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Acta Neurochirurgica 1/2016

The teaching of neurosurgery in UK medical schools: a message from British medical students

Acta Neurochirurgica > Ausgabe 1/2016
Yiannis Skarparis, Callum A. Findlay, Andreas K. Demetriades
Wichtige Hinweise


This is a report on the level of pregraduate knowledge concerning neurosurgical problems. The authors sent a total of 417 questionnaires, each contains 26 MCQs, to undergraduate students of nine UK medical schools. Some questions concerned basic neurosurgical knowledge, others represented short clinical scenarios rather which required decision-making about referral, i.e., to neurosurgery or other specialties. A total of 357 questionnaires could be analyzed. Significance was found for the following results: senior-year students (years 4-5) scored better than junior students (years 1-3). Students of all years (years 1-5) scored better when they had been exposed to clinical neurosurgery during their pregraduate education. Most students (61 %) would like to spend some time as observers in the neurosurgical OR. As compared to other surgical fields, the insecurity to make appropriate decisions for referral to a specialized center (i.e., neurosurgery vs. vascular surgery), this insecurity is highest among the students when it comes to neurosurgical clinical problems. The authors discuss the relevance of neurosurgical clinical exposure during undergraduate education already, as a lot of insecurity exists among students when it comes to appropriate decision-making. Students should thus have more exposure to the real neurosurgical world during their undergraduate years. Early adherence and building of relationships between senior doctors and interested students may also enhance the likelihood of ensuring adequate numbers of neurosurgical offspring.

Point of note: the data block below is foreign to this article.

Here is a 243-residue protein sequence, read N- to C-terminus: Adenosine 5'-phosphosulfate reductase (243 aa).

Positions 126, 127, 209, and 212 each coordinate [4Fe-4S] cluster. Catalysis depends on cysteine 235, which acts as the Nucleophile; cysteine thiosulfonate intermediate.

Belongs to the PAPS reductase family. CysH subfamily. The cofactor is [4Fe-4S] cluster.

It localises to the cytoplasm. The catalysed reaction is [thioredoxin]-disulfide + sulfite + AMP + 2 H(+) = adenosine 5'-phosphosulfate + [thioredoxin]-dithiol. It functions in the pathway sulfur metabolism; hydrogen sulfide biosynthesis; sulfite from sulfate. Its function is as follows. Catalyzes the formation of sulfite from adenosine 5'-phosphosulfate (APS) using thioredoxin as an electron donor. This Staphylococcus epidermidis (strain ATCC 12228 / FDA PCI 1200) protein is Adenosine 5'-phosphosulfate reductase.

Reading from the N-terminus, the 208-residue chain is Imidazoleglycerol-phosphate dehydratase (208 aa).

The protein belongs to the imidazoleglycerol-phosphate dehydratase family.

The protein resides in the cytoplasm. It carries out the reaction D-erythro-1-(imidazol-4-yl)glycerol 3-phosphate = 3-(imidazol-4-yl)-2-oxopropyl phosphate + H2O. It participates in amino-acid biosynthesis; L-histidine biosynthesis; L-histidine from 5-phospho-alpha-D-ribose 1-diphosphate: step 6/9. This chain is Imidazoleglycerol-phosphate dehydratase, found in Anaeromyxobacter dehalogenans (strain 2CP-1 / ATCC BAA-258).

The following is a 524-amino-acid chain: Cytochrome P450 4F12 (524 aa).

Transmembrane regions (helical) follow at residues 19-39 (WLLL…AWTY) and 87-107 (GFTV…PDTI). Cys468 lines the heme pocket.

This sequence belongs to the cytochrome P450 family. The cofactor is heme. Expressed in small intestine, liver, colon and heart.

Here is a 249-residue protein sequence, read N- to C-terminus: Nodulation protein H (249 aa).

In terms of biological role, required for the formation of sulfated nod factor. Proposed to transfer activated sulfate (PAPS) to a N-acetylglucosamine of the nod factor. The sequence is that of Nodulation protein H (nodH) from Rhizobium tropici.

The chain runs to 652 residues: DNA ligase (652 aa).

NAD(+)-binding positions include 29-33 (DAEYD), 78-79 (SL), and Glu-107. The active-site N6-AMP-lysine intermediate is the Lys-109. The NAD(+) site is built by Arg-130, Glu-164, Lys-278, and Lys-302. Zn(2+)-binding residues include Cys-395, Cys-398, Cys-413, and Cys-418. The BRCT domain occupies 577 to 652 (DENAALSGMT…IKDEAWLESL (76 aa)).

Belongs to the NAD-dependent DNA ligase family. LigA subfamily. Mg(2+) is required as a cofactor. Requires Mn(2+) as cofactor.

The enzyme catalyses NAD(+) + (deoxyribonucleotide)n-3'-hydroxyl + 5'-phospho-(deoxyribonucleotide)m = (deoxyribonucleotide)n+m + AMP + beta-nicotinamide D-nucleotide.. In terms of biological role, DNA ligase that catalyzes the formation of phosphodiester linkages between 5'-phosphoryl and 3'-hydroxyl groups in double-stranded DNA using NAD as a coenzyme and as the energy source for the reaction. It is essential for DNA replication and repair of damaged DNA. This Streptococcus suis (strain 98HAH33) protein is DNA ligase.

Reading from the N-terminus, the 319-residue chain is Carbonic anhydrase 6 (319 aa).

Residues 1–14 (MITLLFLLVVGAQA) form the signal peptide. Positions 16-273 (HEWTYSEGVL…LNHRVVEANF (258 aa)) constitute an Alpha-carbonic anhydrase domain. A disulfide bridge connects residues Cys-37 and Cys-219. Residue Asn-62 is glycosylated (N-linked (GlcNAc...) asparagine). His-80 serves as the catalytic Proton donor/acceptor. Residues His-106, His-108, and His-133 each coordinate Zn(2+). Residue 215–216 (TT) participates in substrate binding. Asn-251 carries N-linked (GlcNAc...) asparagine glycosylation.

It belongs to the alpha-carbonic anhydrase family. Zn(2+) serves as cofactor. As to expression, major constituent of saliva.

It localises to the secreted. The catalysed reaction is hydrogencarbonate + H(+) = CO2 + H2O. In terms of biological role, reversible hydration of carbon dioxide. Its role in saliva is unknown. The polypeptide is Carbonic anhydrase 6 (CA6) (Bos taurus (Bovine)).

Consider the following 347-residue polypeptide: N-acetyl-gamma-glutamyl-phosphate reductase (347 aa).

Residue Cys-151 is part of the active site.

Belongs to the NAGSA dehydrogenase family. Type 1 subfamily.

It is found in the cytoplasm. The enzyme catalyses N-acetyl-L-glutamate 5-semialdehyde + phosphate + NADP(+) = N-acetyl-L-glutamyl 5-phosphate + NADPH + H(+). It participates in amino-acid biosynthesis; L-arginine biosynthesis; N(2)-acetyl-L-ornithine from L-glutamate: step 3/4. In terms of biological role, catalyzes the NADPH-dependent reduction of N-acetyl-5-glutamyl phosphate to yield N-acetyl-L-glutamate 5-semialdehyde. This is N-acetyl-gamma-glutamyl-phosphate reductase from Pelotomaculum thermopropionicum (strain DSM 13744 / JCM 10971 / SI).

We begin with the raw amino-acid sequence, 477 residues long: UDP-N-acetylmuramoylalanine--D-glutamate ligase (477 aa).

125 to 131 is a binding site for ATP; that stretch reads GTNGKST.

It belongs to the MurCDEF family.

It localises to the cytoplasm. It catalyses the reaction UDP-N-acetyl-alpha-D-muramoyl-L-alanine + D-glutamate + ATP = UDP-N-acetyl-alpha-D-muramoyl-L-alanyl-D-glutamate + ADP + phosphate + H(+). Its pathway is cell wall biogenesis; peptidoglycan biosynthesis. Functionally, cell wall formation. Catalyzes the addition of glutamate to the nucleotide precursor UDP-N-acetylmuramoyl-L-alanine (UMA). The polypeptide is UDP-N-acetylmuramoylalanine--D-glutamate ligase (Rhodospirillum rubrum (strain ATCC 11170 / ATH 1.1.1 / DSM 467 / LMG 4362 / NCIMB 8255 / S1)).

Karl Schaller
Geneva, Switzerland



A great variability exists in the clinical exposure of neurosurgery across all academic years in UK medical schools, although the effects of this on knowledge level and confidence in referring cases appropriately to specialists have not been reported.


A cross-sectional study was carried out involving students in years 1–5 across nine British medical schools. An electronic questionnaire was sent out which consisted of questions concerning the teaching of the subject; and questions assessing the knowledge of basic neurosurgery through mini clinical scenarios testing which specialty should receive a referral.


Of 417 participants, 60 were excluded due to incomplete participation. Senior years outperformed students in junior years for correctly answered questions on five neurosurgical scenarios (mean score: years 1–3 (184/357) = 3.33/5, years 4–5 (173/357) = 3.79/5, p < 0.05). Participants in years 1–5 with prior clinical exposure in neurosurgery scored higher than participants who had no exposure (mean score: exposed (247/357) = 4.21/5, not-exposed (110/357) = 3 · 50/5, p < 0.05). Sixty-one percent prefer receiving neurosurgical teaching via increased exposure to operations. Students in years 4–5 with exposure in both classroom and operating theatre scored higher than students with classroom-only experience (mean classroom (69/131) = 3.62/5, mean classroom and operating theatre (62/131) = 4.21/5, p < 0.05); 33.3 % of final-year students reported difficulty in identifying patients that require neurosurgical referral.


Students with exposure to an operating theatre outperformed those students exposed to just classroom teaching. Students indicated an increased preference for teaching through the operating theatre scene. One in three final-year medical students had difficulty identifying the need for a neurosurgical referral.If neurosurgical teaching were further enhanced at medical school, it could lead to increased confidence and efficiency in junior-year doctors when facing the neurosurgical referral process. Increased exposure to clinical neurosurgery may significantly improve the ability of future doctors to tackle neurosurgical scenarios.

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